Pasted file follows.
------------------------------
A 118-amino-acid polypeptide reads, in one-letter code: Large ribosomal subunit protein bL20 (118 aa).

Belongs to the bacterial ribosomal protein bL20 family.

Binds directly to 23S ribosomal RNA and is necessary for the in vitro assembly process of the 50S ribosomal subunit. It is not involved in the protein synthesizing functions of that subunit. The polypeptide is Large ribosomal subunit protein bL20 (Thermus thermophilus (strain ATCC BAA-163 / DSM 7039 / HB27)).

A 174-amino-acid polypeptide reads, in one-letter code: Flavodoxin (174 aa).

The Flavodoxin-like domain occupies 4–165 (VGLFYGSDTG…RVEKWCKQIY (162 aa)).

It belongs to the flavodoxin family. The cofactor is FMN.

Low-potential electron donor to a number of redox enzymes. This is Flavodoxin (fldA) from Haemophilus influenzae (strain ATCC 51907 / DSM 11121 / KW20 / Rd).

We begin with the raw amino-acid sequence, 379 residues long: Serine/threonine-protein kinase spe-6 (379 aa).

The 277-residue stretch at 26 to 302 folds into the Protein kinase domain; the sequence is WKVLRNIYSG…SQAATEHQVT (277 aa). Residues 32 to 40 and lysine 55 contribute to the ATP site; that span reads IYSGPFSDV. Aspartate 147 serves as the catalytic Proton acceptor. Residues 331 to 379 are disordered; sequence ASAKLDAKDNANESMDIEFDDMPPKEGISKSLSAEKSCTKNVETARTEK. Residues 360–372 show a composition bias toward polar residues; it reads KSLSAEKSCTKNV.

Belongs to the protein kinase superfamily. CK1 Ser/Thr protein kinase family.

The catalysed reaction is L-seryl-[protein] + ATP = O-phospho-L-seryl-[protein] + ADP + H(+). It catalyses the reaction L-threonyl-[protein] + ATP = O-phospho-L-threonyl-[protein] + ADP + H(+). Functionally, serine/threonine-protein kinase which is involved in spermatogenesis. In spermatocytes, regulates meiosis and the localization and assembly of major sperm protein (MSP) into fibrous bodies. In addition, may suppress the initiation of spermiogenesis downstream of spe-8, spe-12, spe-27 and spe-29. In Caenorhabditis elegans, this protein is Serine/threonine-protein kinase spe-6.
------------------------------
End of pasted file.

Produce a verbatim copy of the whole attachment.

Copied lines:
A 118-amino-acid polypeptide reads, in one-letter code: Large ribosomal subunit protein bL20 (118 aa).

Belongs to the bacterial ribosomal protein bL20 family.

Binds directly to 23S ribosomal RNA and is necessary for the in vitro assembly process of the 50S ribosomal subunit. It is not involved in the protein synthesizing functions of that subunit. The polypeptide is Large ribosomal subunit protein bL20 (Thermus thermophilus (strain ATCC BAA-163 / DSM 7039 / HB27)).

A 174-amino-acid polypeptide reads, in one-letter code: Flavodoxin (174 aa).

The Flavodoxin-like domain occupies 4–165 (VGLFYGSDTG…RVEKWCKQIY (162 aa)).

It belongs to the flavodoxin family. The cofactor is FMN.

Low-potential electron donor to a number of redox enzymes. This is Flavodoxin (fldA) from Haemophilus influenzae (strain ATCC 51907 / DSM 11121 / KW20 / Rd).

We begin with the raw amino-acid sequence, 379 residues long: Serine/threonine-protein kinase spe-6 (379 aa).

The 277-residue stretch at 26 to 302 folds into the Protein kinase domain; the sequence is WKVLRNIYSG…SQAATEHQVT (277 aa). Residues 32 to 40 and lysine 55 contribute to the ATP site; that span reads IYSGPFSDV. Aspartate 147 serves as the catalytic Proton acceptor. Residues 331 to 379 are disordered; sequence ASAKLDAKDNANESMDIEFDDMPPKEGISKSLSAEKSCTKNVETARTEK. Residues 360–372 show a composition bias toward polar residues; it reads KSLSAEKSCTKNV.

Belongs to the protein kinase superfamily. CK1 Ser/Thr protein kinase family.

The catalysed reaction is L-seryl-[protein] + ATP = O-phospho-L-seryl-[protein] + ADP + H(+). It catalyses the reaction L-threonyl-[protein] + ATP = O-phospho-L-threonyl-[protein] + ADP + H(+). Functionally, serine/threonine-protein kinase which is involved in spermatogenesis. In spermatocytes, regulates meiosis and the localization and assembly of major sperm protein (MSP) into fibrous bodies. In addition, may suppress the initiation of spermiogenesis downstream of spe-8, spe-12, spe-27 and spe-29. In Caenorhabditis elegans, this protein is Serine/threonine-protein kinase spe-6.